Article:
In The New York Times’ coverage of this, Alexandra Alter mentions that this approach to re-release is not an isolated case. “Other government reports,” she writes, “like the 9/11 Commission Report and the infamous Starr Report detailing President Bill Clinton’s sex scandal, have sold hundreds of thousands of copies.” So it’s not necessarily a surprise that this report, so momentous in its public release, has garnered so much attention, and so quickly. The Times also aptly captured the Report in labeling it “a portrait of depravity that’s hard to comprehend.” A mere fifty pages in—pushing past the many blacked-out words and phrases, the tiring lurch of long footnotes—I already found myself overwhelmed by the hard fact of that sentiment.Continue Reading
We all know someone who thinks it. We’ve all heard it, somewhere, before: There are too many literary magazines on the Internet and in the world. The argument goes something like this: No one reads those small journals anyway. They’re all the same; they all publish the same kind of work. They have no subscriber base or readers. There’s no use, then, in creating a journal at all. The question seems to arrive with a defeated shrug: Why bother?
It is true that many new journals will have a short life span, disappearing after only a few issues, but many with serious intent and aesthetic vision are fast paving new roads in publishing, expanding their reach, and breathing new life into what some consider the tired promise of “innovation” in contemporary literature. To this end I submit the following evidence—recent, new, and soon forthcoming literary journals that challenge the notion of the online and print magazine itself, that own and celebrate truly fresh aesthetics, and that remind us of the power of the work, collected and distributed with desired effect, with consistent and often powerful aim.Continue Reading
One of my truly terrible habits is a reflexive desire to pour salt on a wound. Tell me your troubles, and I’m likely to say, “Oh, this is so much worse than you think.”
For example, many editors and agents have said to me over the years, “I loved this book. I can’t believe it tanked.” Without thinking, I nearly always reply, “Well, there’s no correlation between sales and quality.” I’ve yet to meet the person who welcomed this advice.
In each of these cases, I was referring to the quality of the prose. These were books that were easy to read and seemingly easy to edit, but clearly that’s not the only way to measure quality. A good book isn’t just well-written. It might be inspiring, gripping, enlightening, depressing, or a dozen other things. It might win awards or have high sales figures (though both are entirely debatable, especially since awards rarely go to the biggest bestsellers).
The debate, between advocates of sales and advocates of literary quality in determining the success of a book, had a new entrant last week in the form of Ursula K. LeGuin’s National Book Award speech, where she urged the publishing industry to remember that the point of this is art, not commerce.
I admit that as a regular purveyor of depressingly specific marketing advice, I neglect to mention this salient fact: the way to good sales starts with great art.Continue Reading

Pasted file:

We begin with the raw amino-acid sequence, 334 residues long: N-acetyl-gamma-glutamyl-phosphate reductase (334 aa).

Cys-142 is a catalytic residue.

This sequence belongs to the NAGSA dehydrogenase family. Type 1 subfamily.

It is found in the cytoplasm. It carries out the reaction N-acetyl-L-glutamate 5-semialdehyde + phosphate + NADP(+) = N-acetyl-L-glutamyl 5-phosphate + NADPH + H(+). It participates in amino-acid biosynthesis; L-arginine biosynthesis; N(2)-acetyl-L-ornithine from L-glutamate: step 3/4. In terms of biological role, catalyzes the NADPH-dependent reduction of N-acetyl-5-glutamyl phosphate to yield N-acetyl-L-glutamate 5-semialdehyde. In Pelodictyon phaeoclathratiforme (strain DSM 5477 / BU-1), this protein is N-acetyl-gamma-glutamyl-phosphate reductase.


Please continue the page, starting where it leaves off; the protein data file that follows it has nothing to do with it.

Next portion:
About two and a half months into new motherhood, looking to get back into the swing of things, I applied to several blogging gigs. The editor at one publication, with whom I had been in contact in the past, emailed back almost immediately, saying she thought the rates might be a bit low for me. She did want me to know, however, that they were hiring for another position that paid a bit more.
What followed was a lengthy back-and-forth—10+ emails—in which I asked about rates, frequency, word count, the proportion of pitched pieces to assigned pieces, etc. I agonized for days over what I should do. In the end, I decided against the gig I’d initially applied for and took on the alternative the editor had suggested to me.
But I swear, it wasn’t about the money.Continue Reading
There’s an old joke in publishing about consultants, though it’s probably rooted in truth. A new executive hires a prestigious firm to spend months on an expensive deep dive, and they come back, excited, with one key insight: “You should publish more bestsellers, and fewer books that aren’t bestsellers.”
Why didn’t we think of that?
All of the biggest houses need bestsellers to make their annual numbers, and those numbers are big. How big? To pick a random comparison, HarperCollins generated about $1.4 billion in their last fiscal year. That’s “billion” with a “b.” That’s just a bit less than, for instance, The New York Times over their last fiscal year. And HarperCollins did it while generating a bit less in expenses.Continue Reading
One of the best parts of being a book editor is that it gives you a magic power. You take a Microsoft Word file, wave your hand over it and say, “Now it’s a book.” And it’s a book. Up until that moment, it’s just words and ideas, and they could be changed, tweaked, or buried, never to see the light of day. After that, everyone, including the production department and the printer, believes it’s a book.
The creation of self-publishing has done little to erode that magical power. If you tell someone you’ve written a book, you can watch their eyes narrow as they wait to see what you might mean. Did you write something the length of a book? Or has a professional editor waved her magic hands over it and transmuted that into a book?
A book, the futurist Umair Haque once said, is already a perfected technology. An ebook has some advantages, but not enough to eliminate print books. It turns out the invention of ebooks is less analogous to the invention of the automobile and something more like the invention of shorts. Shorts are great, but they didn’t make everyone throw away their pants.
I thought of this late last week when I read about the closing of Atavist Books. Investors had put big money (by book publishing standards) into this startup, which was supposed to disrupt the book industry. The company only lasted for a little over two years before pulling the plug. For this to have happened, a lot of very smart people had to have completely misunderstood why readers read, and it’s worth figuring out what their mistakes were.Continue Reading